My blog is on Mastodon! Check out @blog. It would be a bit hypocritical of me to not use #Pterotype when I am asking others to use it... 🤓

@jdormit @blog Congratulations! I'm absolutely with you to open up the "entire internet" and I see that ActivityPub might be a good way to go.

One question is how we get it going for a critical mass and how we avoid that it cannibalizes other decentralized protocols as @fluffy pointed out.

I would say that together with new protocols that foster decentralization we need to promote the benefits of self-hosted blogs and instances although they are not as convenient as the existing services.

@xldrkp @jdormit @blog I would love to see a world where ActivityPub coexists with Atom/WebSub/WebMention, not the least of which being that the latter is a lot easier to build software around at scale (and in particular they do a better job of scaling around failures, and also work way better with static or low-resource hosting).

@xldrkp @jdormit @blog also I should add that the on,y reason I have any interest in ActivityPub is that it at least has a model for private-ish communications (albeit not a very good one); atom currently lacks any mechanism for that which is satisfactory to me. It would be possible to combine atom with some other auth mechanism but then the problem is getting user agents to buy into it, which is... difficult at this point.

@xldrkp @jdormit private per-reader feeds with essentially a session ID in the URL is workable but then there’s issues with discovery/subscription and it becomes way too easy for that to “leak” in e.g. reblogs or whatever. Another idea is having all entries in the feed but private ones being encrypted AACS/DVDCSS-style, which feels like a better middle ground to me except it raises the burden on end users who now have to manage keys somehow. I should write the idea up in more detail though.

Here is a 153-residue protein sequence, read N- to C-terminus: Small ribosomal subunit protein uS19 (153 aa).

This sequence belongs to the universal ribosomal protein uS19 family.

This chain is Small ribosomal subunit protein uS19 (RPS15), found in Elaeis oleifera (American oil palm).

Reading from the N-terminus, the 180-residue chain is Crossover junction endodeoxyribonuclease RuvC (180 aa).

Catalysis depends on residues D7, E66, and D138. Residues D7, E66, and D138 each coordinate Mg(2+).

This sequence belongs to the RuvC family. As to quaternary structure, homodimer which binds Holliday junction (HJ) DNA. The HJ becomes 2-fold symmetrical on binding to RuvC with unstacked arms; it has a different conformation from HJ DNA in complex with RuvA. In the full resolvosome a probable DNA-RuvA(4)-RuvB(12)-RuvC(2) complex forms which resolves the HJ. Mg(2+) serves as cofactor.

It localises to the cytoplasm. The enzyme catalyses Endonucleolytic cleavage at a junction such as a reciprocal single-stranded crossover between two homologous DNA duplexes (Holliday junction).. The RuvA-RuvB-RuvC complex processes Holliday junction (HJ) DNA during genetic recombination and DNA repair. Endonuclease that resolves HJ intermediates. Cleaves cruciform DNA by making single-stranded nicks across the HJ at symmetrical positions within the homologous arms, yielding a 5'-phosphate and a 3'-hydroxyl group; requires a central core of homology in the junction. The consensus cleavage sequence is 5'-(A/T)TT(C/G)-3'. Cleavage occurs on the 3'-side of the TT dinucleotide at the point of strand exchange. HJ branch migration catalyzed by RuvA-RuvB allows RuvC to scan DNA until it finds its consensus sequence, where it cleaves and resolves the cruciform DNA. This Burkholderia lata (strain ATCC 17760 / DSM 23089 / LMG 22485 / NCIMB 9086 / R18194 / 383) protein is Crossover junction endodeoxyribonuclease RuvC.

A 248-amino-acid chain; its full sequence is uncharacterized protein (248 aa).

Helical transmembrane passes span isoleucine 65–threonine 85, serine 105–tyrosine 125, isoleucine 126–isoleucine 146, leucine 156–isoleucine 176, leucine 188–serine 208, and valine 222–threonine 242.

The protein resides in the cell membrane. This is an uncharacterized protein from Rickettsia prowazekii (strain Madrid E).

@fluffy @xldrkp

I'd like to read a post like that. To your point that ActivityPub doesn't scale efficiently, I still agree with you but I'd rather have an inefficient broadly-adopted protocol than an efficient one that nobody uses.

Raising the burden on end users is never a good idea for projects that are only as valuable as the number of people using them. It's why GPG remains limited to a small niche of tech-savvy programmers, while Signal/WhatsApp/etc. have brought encrypted messaging to the masses

@jdormit @xldrkp I don’t want to see a situation where the protocol is so difficult to implement correctly that we end up with a monoculture of a handful of implementations and UXes though. And especially the high hosting requirements for both the publishing and subscribing side of things.

There’s also a lot of inherent fragility in what’s emerging and that worries me a lot.

@fluffy @xldrkp

The fragility could be solved with a suite of well-implemented libraries, though. Then implementations could just use a proven library in the language of their choice and not have to worry about messing up the spec.

@jdormit @xldrkp The fragility is more than an implementation detail though. ActivityPub directly ties your identity to the URL from which your client hails, it requires you to have a presence on a specific instance to exist on the network, migrations are painful, etc.etc.etc.

Also the data fragility is a problem; migrating content between implementations becomes quite chaotic in ways that don't exist for a website with a sideband feed.

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